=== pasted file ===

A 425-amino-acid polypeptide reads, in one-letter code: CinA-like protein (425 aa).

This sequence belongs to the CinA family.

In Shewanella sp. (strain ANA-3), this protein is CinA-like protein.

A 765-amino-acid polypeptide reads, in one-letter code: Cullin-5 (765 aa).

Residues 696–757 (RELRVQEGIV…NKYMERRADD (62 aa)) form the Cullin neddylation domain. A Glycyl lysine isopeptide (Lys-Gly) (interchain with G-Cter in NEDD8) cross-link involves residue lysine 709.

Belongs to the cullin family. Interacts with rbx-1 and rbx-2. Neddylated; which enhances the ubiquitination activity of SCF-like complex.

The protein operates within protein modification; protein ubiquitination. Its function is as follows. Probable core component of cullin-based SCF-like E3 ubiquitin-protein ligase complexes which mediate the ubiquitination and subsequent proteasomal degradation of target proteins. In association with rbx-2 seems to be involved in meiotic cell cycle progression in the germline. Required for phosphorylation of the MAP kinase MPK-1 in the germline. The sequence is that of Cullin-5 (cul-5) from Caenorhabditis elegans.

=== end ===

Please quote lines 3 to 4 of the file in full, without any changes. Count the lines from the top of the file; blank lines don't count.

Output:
In Shewanella sp. (strain ANA-3), this protein is CinA-like protein.

A 765-amino-acid polypeptide reads, in one-letter code: Cullin-5 (765 aa).